Your average U.S. truck driver in the makes something like $.30 or $.40 cents per mile. It's enough to make a living but not much else.
Swap the 18-wheeler full of widgets for one full of Mexican marijuana, and the job becomes way, way more lucrative. Reliable data are tough to come by -- this particular sub-occupation isn't tracked by the Bureau of Labor Statistics, and it's not a topic that comes up in online trucking forums -- but anecdotally, a driver transporting weed can make $50,000 for a 430-mile trip, or roughly 300 times his law-abiding counterpart.
That's at least the amount that was offered last week to an undercover law enforcement officer in Laredo for the eight-hour drive to Dallas.
According to a federal criminal complaint filed in Dallas on Monday, Homeland Security investigators learned on March 24 that a Laredo-based drug-trafficking ring was looking for someone with a commercial driver's license to take a shipment to Houston or Dallas. Through their contacts, the investigators suggested the undercover officer could take the job.
The cop, who isn't identified in the complaint for obvious reasons, spent the next three days arranging the shipment. On March 27, he met Victor Manuel Gonzalez and Benito Gonzalez in a Walmart parking lot, then followed them to a truck storage yard off Interstate 35, directly across the highway from a complex containing offices for the FBI, DEA and Border Patrol.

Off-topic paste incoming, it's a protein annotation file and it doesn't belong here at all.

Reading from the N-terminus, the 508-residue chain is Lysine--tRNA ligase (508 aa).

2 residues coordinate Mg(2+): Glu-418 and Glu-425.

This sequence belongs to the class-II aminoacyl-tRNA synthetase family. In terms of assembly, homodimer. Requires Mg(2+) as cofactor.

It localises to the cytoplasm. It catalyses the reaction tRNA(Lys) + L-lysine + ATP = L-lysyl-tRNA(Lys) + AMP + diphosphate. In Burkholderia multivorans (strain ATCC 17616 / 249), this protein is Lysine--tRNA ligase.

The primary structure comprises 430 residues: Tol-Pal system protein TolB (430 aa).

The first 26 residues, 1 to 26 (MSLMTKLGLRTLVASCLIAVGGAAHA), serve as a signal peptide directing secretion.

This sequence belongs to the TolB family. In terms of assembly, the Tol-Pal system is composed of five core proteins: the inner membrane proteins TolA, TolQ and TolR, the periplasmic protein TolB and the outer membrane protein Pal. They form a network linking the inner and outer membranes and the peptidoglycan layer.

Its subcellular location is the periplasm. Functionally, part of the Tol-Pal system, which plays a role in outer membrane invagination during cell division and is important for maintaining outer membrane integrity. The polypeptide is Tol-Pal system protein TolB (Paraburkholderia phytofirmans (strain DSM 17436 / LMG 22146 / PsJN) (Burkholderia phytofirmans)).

Inside was a white, refrigerated trailer containing 1,000 pounds of marijuana. He would be paid $50 per pound upon completion of the trip, plus $1,700 up front to cover expenses.
The cop stopped for the night in front of a San Antonio Walmart, where San Antonio police and their drug dog, Swampy, confirmed that the 18-wheeler was indeed full of drugs. The next day, the officer completed the trip to Dallas.
Victor and Benito Gonzalez, along with a third man, Rodrigo Moreno-Gaona, were waiting for him at the Flying J truck stop on I-20 and Bonnie View Road when he rolled in at 2:30 Friday afternoon. They were driving a Chevrolet Suburban with Mexican plates, the same one the Gonzalezes had been in the previous day, with which they led him to Michoacana Body Shop in Wilmer. There, they handed the cop a large bag containing $49,820 in cash.
Homeland Security agents watched all of this, moving in to seize the trailer once the undercover officer had left. Both Gonzelezes and Moreno-Gaona were arrested on charges of conspiring to distribute more than 100 kilograms of marijuana.
Send your story tips to the author, Eric Nicholson.
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